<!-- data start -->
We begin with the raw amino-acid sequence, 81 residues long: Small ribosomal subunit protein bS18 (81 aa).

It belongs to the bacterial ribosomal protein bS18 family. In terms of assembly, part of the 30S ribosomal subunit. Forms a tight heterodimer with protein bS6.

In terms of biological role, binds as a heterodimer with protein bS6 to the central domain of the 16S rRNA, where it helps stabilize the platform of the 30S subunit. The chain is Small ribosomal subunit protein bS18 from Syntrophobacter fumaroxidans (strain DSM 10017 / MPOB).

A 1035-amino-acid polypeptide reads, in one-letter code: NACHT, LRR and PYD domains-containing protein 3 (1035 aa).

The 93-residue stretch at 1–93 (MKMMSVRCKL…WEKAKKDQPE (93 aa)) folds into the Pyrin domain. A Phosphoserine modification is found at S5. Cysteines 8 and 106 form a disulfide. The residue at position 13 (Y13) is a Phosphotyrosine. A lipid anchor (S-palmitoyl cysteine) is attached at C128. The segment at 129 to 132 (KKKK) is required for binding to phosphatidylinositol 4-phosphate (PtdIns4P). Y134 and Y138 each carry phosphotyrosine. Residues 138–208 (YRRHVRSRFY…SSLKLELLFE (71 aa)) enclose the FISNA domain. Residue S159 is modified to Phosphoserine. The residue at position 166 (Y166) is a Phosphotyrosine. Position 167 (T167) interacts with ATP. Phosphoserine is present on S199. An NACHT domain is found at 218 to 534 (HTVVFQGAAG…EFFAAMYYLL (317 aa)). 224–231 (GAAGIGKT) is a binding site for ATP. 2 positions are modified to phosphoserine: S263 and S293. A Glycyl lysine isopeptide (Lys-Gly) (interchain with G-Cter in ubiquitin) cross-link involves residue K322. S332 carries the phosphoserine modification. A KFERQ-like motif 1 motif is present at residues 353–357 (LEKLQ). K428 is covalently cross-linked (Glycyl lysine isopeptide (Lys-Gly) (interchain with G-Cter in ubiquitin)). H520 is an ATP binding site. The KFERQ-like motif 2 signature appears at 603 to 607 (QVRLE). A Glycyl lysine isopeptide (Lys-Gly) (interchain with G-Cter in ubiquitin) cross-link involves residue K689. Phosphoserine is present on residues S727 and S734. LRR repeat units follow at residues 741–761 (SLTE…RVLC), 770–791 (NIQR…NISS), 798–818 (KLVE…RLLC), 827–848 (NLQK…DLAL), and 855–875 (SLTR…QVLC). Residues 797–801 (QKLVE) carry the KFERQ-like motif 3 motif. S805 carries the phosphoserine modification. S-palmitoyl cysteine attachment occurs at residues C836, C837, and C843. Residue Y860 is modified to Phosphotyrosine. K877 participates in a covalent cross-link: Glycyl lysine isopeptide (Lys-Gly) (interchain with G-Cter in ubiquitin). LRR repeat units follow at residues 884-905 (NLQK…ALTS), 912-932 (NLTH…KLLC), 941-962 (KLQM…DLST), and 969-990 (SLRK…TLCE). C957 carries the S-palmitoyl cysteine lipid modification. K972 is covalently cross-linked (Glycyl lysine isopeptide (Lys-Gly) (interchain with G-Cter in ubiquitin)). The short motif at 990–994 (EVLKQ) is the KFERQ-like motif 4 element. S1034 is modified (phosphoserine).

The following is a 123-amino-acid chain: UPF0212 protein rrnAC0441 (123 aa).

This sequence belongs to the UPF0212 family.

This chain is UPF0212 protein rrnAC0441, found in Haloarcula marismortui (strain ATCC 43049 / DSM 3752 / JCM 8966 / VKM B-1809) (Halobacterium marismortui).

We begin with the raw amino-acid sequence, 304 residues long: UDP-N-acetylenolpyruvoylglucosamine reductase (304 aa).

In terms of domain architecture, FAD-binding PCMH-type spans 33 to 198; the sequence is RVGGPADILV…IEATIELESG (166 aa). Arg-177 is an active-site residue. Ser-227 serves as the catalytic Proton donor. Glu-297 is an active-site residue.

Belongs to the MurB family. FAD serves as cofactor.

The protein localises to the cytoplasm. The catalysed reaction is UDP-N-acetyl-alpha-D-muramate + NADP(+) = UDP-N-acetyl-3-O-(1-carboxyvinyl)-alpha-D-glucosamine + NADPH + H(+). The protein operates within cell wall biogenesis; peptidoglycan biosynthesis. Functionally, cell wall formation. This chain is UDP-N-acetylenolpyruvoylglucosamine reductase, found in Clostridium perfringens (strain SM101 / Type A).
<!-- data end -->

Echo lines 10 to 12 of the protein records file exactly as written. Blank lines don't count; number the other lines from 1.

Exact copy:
In terms of domain architecture, FAD-binding PCMH-type spans 33 to 198; the sequence is RVGGPADILV…IEATIELESG (166 aa). Arg-177 is an active-site residue. Ser-227 serves as the catalytic Proton donor. Glu-297 is an active-site residue.

Belongs to the MurB family. FAD serves as cofactor.

The protein localises to the cytoplasm. The catalysed reaction is UDP-N-acetyl-alpha-D-muramate + NADP(+) = UDP-N-acetyl-3-O-(1-carboxyvinyl)-alpha-D-glucosamine + NADPH + H(+). The protein operates within cell wall biogenesis; peptidoglycan biosynthesis. Functionally, cell wall formation. This chain is UDP-N-acetylenolpyruvoylglucosamine reductase, found in Clostridium perfringens (strain SM101 / Type A).